Kymriah may cause side effects that are severe or life-threatening, such as Cytokine Release Syndrome (CRS) or Neurological Toxicities. Patients with CRS may experience symptoms including high fever, difficulty breathing, chills/shaking chills, severe nausea, vomiting and diarrhea, severe muscle or joint pain, very low blood pressure, or dizziness/lightheadedness. Patients may be admitted to the hospital for CRS and treated with other medications.
Patients with neurological toxicities may experience symptoms such as altered or decreased consciousness, headaches, delirium, confusion, agitation, anxiety, seizures, difficulty speaking and understanding, or loss of balance. Patients should be advised to call their health care provider or get emergency help right away if they experience any of these signs and symptoms of CRS or neurological toxicities.
Because of the risk of CRS and neurological toxicities, Kymriah is only available through a restricted program under a Risk Evaluation and Mitigation Strategy (REMS) in the US called Kymriah REMS.
Serious allergic reactions, including anaphylaxis, may occur after Kymriah infusion.
Kymriah can increase the risk of life-threatening infections that may lead to death. Patients should be advised to tell their health care provider right away if they develop fever, chills, or any signs or symptoms of an infection.
Patients may experience prolonged low blood cell counts (cytopenia), where one or more types of blood cells (red blood cells, white blood cells, or platelets) are decreased. The patient’s health care provider will do blood tests to check all of their blood cell counts after treatment with Kymriah. Patients should be advised to tell their health care provider right away if they get a fever, are feeling tired, or have bruising or bleeding.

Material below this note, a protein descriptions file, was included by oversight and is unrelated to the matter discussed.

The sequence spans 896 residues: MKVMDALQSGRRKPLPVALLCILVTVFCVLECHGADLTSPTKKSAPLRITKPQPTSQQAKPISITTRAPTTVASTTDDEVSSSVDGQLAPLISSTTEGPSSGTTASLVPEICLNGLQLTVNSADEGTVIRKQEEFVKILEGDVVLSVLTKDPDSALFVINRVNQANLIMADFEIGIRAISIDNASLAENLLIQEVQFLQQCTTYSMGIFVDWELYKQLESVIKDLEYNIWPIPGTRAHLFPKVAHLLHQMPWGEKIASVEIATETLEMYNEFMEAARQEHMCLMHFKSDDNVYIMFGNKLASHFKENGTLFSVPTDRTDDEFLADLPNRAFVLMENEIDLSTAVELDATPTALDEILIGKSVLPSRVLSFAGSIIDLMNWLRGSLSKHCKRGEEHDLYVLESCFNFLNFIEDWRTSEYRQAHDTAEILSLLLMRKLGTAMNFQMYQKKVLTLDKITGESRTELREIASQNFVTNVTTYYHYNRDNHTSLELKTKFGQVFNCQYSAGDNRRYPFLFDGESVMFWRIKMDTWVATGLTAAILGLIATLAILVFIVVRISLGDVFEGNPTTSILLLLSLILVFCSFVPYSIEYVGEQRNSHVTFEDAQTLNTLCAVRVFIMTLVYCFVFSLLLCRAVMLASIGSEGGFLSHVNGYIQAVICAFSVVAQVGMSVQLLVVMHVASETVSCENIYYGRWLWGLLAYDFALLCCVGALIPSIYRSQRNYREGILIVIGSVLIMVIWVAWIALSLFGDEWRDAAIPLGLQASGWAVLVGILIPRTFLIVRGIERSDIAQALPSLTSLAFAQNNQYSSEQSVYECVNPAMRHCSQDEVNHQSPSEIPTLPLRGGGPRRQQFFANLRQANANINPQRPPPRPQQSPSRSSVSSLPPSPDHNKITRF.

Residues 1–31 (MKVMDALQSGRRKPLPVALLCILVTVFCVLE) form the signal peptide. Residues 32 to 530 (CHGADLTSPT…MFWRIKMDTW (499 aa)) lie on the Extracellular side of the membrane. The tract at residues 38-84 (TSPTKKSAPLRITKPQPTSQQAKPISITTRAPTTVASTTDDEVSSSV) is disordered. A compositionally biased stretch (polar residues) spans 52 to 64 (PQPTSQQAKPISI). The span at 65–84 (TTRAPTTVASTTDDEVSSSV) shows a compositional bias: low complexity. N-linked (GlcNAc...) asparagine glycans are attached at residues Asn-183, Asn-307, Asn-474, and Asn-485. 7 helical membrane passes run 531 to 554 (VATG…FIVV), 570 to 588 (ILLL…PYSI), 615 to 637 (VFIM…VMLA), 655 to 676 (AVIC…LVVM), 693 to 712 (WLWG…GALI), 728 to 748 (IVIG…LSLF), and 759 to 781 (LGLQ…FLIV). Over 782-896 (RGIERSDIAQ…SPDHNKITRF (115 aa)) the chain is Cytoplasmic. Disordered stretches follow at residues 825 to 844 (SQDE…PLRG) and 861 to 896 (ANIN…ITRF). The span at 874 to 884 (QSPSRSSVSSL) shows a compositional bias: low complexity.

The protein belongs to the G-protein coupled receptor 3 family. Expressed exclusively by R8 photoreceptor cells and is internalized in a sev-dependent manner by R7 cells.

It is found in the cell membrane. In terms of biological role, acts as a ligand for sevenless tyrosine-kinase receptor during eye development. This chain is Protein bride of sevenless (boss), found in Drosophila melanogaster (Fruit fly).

Patients may experience hypogammaglobulinemia, a condition in which the level of immunoglobulins (antibodies) in the blood is low and the risk of infection is increased. It is expected that patients may develop hypogammaglobulinemia with Kymriah, and may need to receive immunoglobulin replacement for an indefinite amount of time following treatment with Kymriah. Patients should tell their health care provider about their treatment with Kymriah before receiving a live virus vaccine.
After treatment with Kymriah, patients will be monitored life-long by their health care provider, as they may develop secondary cancers or recurrence of their leukemia.
Patients should not drive, operate heavy machinery, or do other dangerous activities for 8 weeks after receiving Kymriah because the treatment can cause temporary memory and coordination problems, including sleepiness, confusion, weakness, dizziness, and seizures.
Some of the most common side effects of Kymriah are difficulty breathing, fever (100.4°F/38°C or higher), chills/shaking chills, confusion, severe nausea, vomiting and diarrhea, severe muscle or joint pain, very low blood pressure, and dizziness/lightheadedness. However, these are not all of the possible side effects of Kymriah. Patients should talk to their health care provider for medical advice about side effects.
Prior to a female patient starting treatment with Kymriah, their health care provider may do a pregnancy test. There is no information available for Kymriah use in pregnant or breast-feeding women. Therefore, Kymriah is not recommended for women who are pregnant or breast feeding. If either sex partner has received Kymriah, patients should talk to their health care provider about birth control and pregnancy.
Patients should tell their health care provider about all the medicines they take, including prescription and over-the-counter medicines, vitamins, and herbal supplements.
After receiving Kymriah, patients should be advised that some commercial HIV tests may cause a false positive test result. Patients should also be advised not to donate blood, organs, or tissues and cells for transplantation after receiving Kymriah.